For starters, there’s a newly active twitter account showing off things…”  Source link here.

3. Books Mises wanted to see written: most of them still have not been done…get to work!  And the silent comedy of Jackie Chan.

4. Matt Notowodigdo recommends some favorite economics articles from the year, very good list.

5. Is the Republican tax plan raising the effective capital gains rate?  And for homes?

6. The game theory of recognizing Jerusalem, by Noah Feldman.

Wednesday assorted links

by on December 6, 2017 at 12:26 pm in Uncategorized | Permalink

1. “This Article presents the first empirical examination of giving to § 501(c)(4) organizations, which have recently become central players in U.S. politics. Although donations to a 501(c)(4) are not legally deductible, the elasticity of c(4) giving to the top-bracket tax-price of charitable giving is – 1.24, very close to the elasticity for charities.”  Link here.  And there is no tax break for private jets, setting the record straight.

2. Ranking generals using sabermetrics, Napoleon is #1.

3. My podcast with the excellent Jocelyn Glei on self-transformation and risk.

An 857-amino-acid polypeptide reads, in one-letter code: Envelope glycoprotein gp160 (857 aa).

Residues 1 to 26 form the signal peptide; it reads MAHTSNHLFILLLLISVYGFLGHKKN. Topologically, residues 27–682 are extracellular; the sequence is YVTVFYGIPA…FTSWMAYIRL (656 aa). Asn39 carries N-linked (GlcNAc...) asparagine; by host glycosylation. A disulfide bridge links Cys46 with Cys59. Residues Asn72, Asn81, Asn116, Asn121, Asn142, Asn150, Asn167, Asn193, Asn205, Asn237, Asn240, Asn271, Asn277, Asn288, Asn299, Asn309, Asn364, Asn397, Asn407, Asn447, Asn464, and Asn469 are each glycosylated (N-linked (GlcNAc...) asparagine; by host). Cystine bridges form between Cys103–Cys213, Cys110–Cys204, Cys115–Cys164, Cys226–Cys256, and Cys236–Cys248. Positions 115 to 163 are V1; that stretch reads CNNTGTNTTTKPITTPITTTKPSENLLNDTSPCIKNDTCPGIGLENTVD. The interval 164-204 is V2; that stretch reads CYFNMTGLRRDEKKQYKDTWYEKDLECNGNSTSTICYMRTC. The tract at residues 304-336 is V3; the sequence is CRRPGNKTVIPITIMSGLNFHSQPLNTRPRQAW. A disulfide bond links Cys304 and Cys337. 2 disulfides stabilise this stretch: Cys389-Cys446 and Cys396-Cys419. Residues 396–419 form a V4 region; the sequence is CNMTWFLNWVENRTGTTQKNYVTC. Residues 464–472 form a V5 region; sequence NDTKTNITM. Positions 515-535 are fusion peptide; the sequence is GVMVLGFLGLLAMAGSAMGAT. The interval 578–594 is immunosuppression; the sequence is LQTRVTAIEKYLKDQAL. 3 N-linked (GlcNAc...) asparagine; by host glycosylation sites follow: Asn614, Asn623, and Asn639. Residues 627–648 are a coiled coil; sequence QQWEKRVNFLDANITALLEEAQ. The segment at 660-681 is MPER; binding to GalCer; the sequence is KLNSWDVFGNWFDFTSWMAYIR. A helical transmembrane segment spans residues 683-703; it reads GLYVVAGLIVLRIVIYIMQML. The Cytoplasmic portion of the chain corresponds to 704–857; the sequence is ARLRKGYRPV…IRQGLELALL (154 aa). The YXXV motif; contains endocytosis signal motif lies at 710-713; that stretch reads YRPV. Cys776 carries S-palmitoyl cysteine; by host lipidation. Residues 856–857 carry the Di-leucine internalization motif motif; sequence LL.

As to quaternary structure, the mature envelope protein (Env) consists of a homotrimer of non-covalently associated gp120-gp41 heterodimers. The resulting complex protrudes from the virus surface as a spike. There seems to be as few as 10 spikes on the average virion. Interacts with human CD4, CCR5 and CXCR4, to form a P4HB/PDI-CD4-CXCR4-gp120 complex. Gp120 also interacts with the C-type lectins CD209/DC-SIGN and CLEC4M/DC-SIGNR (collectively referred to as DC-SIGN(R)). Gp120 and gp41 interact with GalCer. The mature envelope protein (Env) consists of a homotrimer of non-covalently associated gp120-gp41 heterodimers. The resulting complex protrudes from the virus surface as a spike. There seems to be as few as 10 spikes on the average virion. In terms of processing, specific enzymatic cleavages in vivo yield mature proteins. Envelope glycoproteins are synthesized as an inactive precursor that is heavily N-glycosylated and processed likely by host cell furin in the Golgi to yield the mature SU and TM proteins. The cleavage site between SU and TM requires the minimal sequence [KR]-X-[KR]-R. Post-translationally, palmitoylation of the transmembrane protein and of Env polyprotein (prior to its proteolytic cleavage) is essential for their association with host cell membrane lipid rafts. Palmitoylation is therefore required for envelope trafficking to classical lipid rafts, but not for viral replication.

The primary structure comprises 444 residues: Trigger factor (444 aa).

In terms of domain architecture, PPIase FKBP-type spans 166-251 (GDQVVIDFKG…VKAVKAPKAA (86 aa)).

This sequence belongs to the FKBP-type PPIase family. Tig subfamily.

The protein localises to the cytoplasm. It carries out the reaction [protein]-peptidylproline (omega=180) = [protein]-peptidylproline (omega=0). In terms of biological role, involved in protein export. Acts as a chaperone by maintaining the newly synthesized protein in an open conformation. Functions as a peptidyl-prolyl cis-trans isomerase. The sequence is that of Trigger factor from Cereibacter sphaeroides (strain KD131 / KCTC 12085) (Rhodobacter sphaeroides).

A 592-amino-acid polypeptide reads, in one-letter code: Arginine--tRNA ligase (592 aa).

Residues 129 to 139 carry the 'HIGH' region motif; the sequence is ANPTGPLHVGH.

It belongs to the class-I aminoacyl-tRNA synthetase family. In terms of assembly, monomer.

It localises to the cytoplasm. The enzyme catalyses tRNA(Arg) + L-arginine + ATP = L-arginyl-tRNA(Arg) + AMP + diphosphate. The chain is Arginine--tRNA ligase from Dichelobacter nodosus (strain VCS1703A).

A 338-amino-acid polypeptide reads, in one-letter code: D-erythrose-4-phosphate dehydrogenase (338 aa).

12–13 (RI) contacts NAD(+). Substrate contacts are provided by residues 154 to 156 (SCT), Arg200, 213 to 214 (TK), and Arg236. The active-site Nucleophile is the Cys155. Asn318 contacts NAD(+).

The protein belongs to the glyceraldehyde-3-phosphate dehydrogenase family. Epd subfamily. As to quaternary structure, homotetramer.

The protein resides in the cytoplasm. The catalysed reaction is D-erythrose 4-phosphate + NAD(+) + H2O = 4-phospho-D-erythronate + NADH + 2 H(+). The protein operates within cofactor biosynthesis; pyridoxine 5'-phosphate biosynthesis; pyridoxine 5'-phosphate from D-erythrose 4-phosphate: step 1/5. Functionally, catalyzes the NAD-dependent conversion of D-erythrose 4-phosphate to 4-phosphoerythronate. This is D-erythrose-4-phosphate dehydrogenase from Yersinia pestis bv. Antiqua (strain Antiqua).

4. Does the estate tax affect the marginal investor?

5. Eliminating the filibuster wouldn’t help much with gridlock.

6. Animal mutualism and personality (NYT).

7. ““The pending transactions on the Ethereum blockchain have spiked in the last 24 hours, mostly from CryptoKitties traffic,” CoinDesk director of research Nolan Bauerle said in an e-mail.

In the game, players buy cartoon kittens and then breed them with other cats. More than 22,000 cats have been sold so far for a total of US$3 million, according to Crypto Kitty Sales.

One of the cats went for US$117,712, although average sales price hovers about US$109, according to the sales tracker.”  Link here.

A few of you have written me to ask what I think of Paul Krugman’s recent posts on tax reform and evaluating it by gnp rather than gdp, the latter being an emphasis in the GOP literature.  Paul notes correct that a lower corporate rate will attract foreign investment, and the returns to that investment, by definition, will not accrue to American citizens.  So far, so good.